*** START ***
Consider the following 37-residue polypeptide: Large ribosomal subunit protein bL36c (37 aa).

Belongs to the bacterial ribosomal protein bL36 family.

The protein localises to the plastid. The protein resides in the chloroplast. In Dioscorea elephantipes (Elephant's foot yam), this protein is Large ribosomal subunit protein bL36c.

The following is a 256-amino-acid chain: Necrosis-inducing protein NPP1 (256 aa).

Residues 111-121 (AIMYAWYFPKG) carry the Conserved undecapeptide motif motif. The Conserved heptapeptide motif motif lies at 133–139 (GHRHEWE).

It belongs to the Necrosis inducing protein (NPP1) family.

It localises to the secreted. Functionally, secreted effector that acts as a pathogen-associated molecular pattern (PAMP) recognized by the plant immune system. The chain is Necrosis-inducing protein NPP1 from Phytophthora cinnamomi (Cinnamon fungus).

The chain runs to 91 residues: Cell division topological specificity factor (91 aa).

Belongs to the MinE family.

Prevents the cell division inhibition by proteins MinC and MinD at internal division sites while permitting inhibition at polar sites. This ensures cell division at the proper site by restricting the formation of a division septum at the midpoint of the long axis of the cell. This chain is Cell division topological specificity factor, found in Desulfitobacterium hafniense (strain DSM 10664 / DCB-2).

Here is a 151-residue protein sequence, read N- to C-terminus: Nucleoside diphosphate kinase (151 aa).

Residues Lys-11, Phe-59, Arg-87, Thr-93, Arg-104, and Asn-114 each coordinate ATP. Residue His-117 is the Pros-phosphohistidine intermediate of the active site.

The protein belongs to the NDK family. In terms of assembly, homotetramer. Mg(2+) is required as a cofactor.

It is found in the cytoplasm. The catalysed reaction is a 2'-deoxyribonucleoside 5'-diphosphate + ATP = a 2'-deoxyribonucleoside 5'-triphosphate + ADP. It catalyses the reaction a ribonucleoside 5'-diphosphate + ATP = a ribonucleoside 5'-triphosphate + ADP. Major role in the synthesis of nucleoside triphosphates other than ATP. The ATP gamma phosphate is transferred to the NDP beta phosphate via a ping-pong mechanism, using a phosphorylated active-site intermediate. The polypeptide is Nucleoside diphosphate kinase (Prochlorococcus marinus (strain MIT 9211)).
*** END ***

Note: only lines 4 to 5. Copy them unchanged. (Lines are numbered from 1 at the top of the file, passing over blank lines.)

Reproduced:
The following is a 256-amino-acid chain: Necrosis-inducing protein NPP1 (256 aa).

Residues 111-121 (AIMYAWYFPKG) carry the Conserved undecapeptide motif motif. The Conserved heptapeptide motif motif lies at 133–139 (GHRHEWE).